All with all is atmosphere very important, and that is something that the moderators should also realize. We are working with volunteers and if a good compromise is reached at the cost of the enthousiasm of the participants, that is a large price to pay.
When choosing a moderator it is very important that they are fluent in English and are comfortable speaking, even cracking jokes in English so that they can make the participants feel at ease. It is probably not possible to check this through a multi-person Skype call.
Also important is to have someone with the confidence and strong personality to stay in control in more intense sessions.
In 2011 we had a two-day preparation just on the week of the conference, due to the availability of one of the facilitators. Ideally, this should happen earlier, if possible before the schedule is finalized to allow input from the facilitators as well.
In 2011 we had Anna Lena Schiller as a visual documenter.
Documentation happened by external volunteer note takers in 2010 and 2011. In 2009 it happened by the facilitators themselves and in 2008 by participants who were volunteered by the facilitator. External note takers is probably the best solution so far, because it means everybody else can focus on the discussion. These note takers should be helped however by the facilitators and it is not a fun job to do. Try to get the job done by as little people as possible - and maybe find something in return for them. This year we used volunteer wikimedians.
The documentation in 2010 was first published on internalwiki (with the exception of the Chapter Selected Board Seats discussion, which should be confidential from the WMF) and people were allowed to take confidential things out for the duration of roughly 1-2 weeks. Then they were published on meta and linked from the schedule page.
In 2011 documentation was published usually the same day or a day later on Meta wiki. This has allowed the events of the conference to reach outside the participants (e.g. links to the documentations of certain sessions were shared on Twitter and the Signpost reported on the events of the conference a day after it was over).
Documentation was published on a separate subpage and later linked from the schedule page. As the schedule page acted as a hub of information, people waited for the documentation to be linked from there even if it was already available on the separate Documentation page.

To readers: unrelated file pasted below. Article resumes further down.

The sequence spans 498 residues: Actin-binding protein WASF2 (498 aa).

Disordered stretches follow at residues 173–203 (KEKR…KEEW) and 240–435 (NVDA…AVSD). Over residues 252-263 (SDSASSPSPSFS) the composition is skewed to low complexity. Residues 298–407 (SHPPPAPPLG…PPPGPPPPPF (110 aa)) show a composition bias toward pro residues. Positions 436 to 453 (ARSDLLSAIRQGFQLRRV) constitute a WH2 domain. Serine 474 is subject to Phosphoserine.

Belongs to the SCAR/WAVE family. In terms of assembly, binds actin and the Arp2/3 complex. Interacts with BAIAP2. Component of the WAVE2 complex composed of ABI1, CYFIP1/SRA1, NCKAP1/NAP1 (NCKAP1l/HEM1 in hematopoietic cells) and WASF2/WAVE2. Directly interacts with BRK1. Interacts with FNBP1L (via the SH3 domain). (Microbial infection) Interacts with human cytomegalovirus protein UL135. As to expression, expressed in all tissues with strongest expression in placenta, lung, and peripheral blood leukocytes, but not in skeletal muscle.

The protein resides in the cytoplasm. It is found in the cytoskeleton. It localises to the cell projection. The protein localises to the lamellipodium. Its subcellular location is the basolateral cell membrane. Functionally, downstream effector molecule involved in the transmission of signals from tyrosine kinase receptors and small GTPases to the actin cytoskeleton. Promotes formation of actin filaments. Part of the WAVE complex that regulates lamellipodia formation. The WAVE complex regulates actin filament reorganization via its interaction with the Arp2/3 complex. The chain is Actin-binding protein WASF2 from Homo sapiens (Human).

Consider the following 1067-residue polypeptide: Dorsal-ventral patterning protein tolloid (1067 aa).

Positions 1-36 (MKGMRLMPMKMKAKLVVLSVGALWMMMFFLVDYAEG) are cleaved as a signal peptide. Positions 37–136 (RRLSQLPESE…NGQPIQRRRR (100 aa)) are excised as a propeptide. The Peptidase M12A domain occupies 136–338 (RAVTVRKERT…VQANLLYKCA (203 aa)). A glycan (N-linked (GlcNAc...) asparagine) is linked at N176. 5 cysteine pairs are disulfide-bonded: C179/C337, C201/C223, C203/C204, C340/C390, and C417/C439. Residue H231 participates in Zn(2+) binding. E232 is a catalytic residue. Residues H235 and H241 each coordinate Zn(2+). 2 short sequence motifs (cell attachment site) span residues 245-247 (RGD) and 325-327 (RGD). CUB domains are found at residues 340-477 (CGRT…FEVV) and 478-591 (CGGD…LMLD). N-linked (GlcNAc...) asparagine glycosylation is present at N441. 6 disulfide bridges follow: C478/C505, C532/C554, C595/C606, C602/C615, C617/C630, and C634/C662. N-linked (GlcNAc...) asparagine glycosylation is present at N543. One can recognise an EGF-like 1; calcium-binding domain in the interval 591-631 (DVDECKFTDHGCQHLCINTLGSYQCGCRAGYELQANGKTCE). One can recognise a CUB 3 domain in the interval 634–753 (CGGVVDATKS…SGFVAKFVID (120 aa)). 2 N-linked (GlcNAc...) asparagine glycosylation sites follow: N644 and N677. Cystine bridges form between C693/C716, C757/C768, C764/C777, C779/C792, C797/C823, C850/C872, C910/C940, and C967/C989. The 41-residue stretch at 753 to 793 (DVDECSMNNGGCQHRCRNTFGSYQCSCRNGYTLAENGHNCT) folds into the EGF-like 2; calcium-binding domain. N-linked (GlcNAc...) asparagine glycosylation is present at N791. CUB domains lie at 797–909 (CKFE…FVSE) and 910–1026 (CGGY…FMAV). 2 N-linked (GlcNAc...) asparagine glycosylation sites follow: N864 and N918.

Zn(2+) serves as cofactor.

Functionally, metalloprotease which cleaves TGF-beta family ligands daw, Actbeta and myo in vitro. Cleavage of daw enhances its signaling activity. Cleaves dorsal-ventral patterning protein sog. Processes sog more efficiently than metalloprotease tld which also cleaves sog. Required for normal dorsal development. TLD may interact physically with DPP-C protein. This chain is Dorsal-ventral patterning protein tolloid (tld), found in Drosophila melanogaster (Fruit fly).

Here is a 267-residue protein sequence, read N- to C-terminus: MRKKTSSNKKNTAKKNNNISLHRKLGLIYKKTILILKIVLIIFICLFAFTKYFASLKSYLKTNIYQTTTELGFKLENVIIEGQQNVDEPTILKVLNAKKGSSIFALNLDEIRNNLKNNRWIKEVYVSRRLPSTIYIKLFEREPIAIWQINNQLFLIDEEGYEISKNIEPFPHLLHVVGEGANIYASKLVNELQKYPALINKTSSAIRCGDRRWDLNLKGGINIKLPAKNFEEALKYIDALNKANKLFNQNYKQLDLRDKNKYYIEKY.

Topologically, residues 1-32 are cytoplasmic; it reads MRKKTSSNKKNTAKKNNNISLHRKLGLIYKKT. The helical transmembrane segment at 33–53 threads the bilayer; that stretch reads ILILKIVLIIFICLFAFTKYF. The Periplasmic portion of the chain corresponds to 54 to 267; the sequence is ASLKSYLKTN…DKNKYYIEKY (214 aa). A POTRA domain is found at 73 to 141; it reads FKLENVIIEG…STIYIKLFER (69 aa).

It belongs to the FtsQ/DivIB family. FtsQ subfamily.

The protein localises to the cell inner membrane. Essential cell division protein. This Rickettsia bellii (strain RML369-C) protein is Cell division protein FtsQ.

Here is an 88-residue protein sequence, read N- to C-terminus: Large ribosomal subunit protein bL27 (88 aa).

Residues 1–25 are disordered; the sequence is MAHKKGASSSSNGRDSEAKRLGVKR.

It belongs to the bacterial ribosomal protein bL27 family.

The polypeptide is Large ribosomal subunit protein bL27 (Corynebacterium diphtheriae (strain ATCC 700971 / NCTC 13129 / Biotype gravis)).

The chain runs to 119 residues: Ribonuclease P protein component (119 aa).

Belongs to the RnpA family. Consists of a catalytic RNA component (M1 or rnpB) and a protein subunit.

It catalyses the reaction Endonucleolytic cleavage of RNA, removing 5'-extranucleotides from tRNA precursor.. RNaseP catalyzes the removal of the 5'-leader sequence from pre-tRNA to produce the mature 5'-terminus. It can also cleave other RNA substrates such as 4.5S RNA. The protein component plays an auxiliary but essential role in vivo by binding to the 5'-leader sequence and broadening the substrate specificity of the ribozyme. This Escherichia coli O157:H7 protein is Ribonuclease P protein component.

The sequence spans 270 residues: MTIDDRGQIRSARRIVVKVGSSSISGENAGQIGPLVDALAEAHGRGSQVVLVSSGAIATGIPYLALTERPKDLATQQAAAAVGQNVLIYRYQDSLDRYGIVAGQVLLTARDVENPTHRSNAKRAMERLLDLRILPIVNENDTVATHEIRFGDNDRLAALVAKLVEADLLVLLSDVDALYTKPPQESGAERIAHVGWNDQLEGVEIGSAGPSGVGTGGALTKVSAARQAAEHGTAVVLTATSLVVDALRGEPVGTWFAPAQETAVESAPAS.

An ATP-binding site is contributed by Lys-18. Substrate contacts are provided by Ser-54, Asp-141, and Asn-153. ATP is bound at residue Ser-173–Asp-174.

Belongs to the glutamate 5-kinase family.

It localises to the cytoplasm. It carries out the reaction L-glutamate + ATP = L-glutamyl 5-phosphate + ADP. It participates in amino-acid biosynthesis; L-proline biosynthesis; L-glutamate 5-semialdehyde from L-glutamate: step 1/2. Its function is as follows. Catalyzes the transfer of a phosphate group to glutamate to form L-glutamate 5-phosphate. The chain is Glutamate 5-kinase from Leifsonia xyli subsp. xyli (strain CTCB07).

Given that the documentation pages had a uniform name (/Documentation/<Session name>) it is possible to create a wiki template that would automatically link to the documentation page as soon as it is ready.
- Try to give enough information out on beforehand. Where, when etc should be available at a very early stage, some other things can wait a bit.
- Create a map of the surroundings
- Define a hashtag and promote it. Everybody should tag their blog posts, tweets, dents, photos and videos with this tag.
- Better description of the directions (not only turn right at street xy, but also pass the post office, turn right at the toyota dealer...)
- Have two-sided name tags, put the basic information like addresses and telephone numbers on the inner side of the tags. Have a graphical designer design the name tags, have them printed and cut at a copy shop.
We did a short survey amongst the participants. The number of questions was limited, and mainly rating-based. Some open fields on the back side were available for people to add comments on anything they felt important. We tried to keep the questions similar to last year, to be able to make a comparison. The surveys were A5 size, and left at a table near the entrance/exit with a box next to it. Everybody was asked several times to fill it in, but it was also needed to tell people personally to fill it in while standing at the door when the left.
- Think about having the surery only online next year. It is much effort to type all answers into an spreadsheet. (On the other hand, it might be more difficult to really get the majority of people to fill it in.)
- Think about having a 5-step survery instead of a 4-step one (add a neutral option between "satisfied" and "not satisfied")
- Add an extra question specifically for internet quality/availability of power plugs and similar
- A question concerning the visual documentation was missing. If you offer different services, make sure you'll be able to evaluate them.
- provide public transport tickets for the participants
- BVG in Berlin offers a "Kombiticket". Get in touch with Bettina Sikora (030) 256 25978. A 4 day pass (AB) for example costs 14,40 Euro
- Separation of staff into two people helps to catch up peaks.
- Clear responsibilities are important, but it is more important to talk to each other
- What if... someone is out of the business?
- ~ 50.000 € incl. staff
- have an extra budget for „international exchange/intercommunication” (like movements roles project and chapters committee)
Photos, privacy etc
- Be careful with specific privacy preferences. Especially photos are not appreciated by everybody.
- In order to balance the privacy needs with the need to document the event properly, chose "opt-out": Use signs to tell people that pictures are taken and offer them "do not take pictures"-buttons.
- Is it a good idea for the program coordinator to attend the conference also as a chapter representative? Bence, were you able to concentrate on your role as a chapter member?
- No, the programme organizer should not be the same person as a chapter's representative. (The coordinator should definitely attend sessions to see that discussions go in the way as planned and to be able to give suggestions to the facilitators in the breaks.)